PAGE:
POP-ular?! It derives directly from “Popular Culture”, things everybody already knows and loves (or hates), is very familiar with, often whether they realise or not. Did anyone see any particular beauty in a Campbell’s soup can before Warhol turned it into an artwork? The mass-produced, everyday nature of the subjects of much Pop Art, or clever use of tools such as the cartoon strip or iconic figure from film or music meant that many Pop Art works had fans waiting for them before they ever hit the gallery walls. Jamie, Mr Kapow!
Who /What Inspires you?
Andy Warhol for me is the clear face of pop art. His images are iconic and they have mass appeal. His use of colour and choice of subject matter means that his work could be hung in a high-end gallery or in the average house. Roy Lichtenstein’s work promotes another aspect of pop art through his comic book images. They are big, bold and brash – but I love them. Emma, Raspberry Designs
My designs & photographs are inspired by the color of the seasons, festivals, people,day today life and most importantly my daughter. Indira, ialbert
Andy Warhol, Keith Haring and Roy Lichtenstein are big heroes of mine from an art world perspective and all had Pop Art surging through their veins. Otherwise I am, as were the great Pop Artists, infinitely inspired by popular culture, product design, marketing material, packaging, particularly from bygone eras. Movie stars and musicians feature prominently in many of my recent paintings. Much of my art celebrates a given time, a musical genre or a particular movie. Jamie, Mr Kapow!
Why does Pop Art work well within the crafting scene?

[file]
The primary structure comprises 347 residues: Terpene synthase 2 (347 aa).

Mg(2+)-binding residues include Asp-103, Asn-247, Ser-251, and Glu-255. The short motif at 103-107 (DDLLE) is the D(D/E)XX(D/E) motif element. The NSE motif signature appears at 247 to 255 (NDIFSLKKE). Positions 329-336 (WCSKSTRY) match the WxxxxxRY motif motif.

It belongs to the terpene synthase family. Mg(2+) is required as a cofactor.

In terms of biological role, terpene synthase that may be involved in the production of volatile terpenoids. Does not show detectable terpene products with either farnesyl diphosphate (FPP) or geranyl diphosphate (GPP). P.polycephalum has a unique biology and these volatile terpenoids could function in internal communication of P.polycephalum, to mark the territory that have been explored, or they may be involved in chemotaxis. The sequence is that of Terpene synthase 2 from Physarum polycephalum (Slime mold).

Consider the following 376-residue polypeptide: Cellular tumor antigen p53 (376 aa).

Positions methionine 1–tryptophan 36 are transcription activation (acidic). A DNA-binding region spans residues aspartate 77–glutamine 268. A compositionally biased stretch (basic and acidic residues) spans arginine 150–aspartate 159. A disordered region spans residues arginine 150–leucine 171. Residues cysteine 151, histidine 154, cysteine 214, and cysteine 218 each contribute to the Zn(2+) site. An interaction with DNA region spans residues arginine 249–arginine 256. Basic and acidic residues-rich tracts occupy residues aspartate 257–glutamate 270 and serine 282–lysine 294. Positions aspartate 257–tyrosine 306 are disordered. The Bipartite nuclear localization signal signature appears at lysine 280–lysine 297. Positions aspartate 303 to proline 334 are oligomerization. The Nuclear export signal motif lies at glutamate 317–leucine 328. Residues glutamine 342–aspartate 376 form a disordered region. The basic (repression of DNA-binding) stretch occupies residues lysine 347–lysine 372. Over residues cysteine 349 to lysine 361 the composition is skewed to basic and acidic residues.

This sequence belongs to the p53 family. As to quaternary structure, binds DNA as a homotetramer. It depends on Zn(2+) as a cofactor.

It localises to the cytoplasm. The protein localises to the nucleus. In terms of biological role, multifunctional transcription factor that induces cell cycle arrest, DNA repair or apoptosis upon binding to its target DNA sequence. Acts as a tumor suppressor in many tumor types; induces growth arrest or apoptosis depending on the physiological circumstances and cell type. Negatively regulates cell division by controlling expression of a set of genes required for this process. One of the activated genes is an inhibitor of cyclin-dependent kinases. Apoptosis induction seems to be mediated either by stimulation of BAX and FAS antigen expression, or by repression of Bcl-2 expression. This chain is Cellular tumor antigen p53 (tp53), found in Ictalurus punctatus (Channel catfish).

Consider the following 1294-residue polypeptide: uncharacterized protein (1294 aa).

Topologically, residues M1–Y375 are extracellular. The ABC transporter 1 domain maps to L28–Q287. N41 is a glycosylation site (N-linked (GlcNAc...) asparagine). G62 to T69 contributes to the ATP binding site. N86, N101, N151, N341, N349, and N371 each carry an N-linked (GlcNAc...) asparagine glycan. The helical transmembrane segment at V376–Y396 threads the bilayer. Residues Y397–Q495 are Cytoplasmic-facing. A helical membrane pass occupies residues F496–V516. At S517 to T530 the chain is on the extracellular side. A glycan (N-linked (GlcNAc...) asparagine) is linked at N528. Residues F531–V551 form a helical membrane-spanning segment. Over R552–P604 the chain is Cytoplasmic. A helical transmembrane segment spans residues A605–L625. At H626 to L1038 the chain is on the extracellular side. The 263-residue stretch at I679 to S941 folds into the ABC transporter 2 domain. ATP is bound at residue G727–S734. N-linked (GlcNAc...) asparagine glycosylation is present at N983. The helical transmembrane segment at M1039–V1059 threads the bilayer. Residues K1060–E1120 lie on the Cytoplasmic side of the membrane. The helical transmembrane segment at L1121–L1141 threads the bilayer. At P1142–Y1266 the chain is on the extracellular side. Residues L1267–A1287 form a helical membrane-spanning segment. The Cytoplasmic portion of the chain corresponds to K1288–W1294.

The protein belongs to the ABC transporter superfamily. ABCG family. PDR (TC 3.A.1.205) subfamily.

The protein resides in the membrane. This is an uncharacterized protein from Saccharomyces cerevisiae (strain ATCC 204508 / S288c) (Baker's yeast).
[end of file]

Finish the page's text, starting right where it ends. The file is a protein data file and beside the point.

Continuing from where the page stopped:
Coming from a rich culture with an Indian background where colour plays a vital role, I believe my work reflects that. Indira, ialbert
I feel that the pop art movement has had a great influence on the crafting scene. The use of big bold colours and the techniques can both be transferred and used successfully. There seems to be a better correlation between crafting and more modern artistic movements such as pop art than say traditional Neo-classicism or fluffy, sickly Rococo. Emma, Raspberry Designs
Incorporating imagery from mass-produced markets (particularly where I live in Glasgow you see use of Tunnocks Tea Cakes and Irn Bru based designs in much on offer at the many craft fairs around town) just works. Nice design work, the association with something people love or reminds them of happy times (childhood, etc.), works brilliantly in terms of things like greeting cards, Junk Jewellery, T-shirts, badges, etc. 1980s fizzy drinks cans, confectionary wrappers, things that make people smile. All work brilliantly in a crafting context. Popular culture is a goldmine! Jamie, Mr Kapow!
For me personally, because it is good fun and really energising to create and produce. Making great, simple and colourful pieces is really uplifting. Hysterie of Art
So there you have it, be sure to keep a look out for the fab Pop Art creations of our wonderful sellers!
List of images:
12 Campbell’s Soup Tin Beads by Jillian’s Jewellery
Marilyn Monroe iPhone Case by Crank Cases
Mad Men Joan Holloway Harris Print by Cheap Thrill Seeker
Dolly Parton by Mr Kapow!
Bang Pop Art Print by Quirkyville Hand Drawn Pop Art inspired Necklaces & Prints
Retro Comic Spiral Bound Notebook by Rockavision Studios Unique Notebooks Notecards & keyrings
Tunnock’s Teacake Screen-Printed Cushion by Nicky Made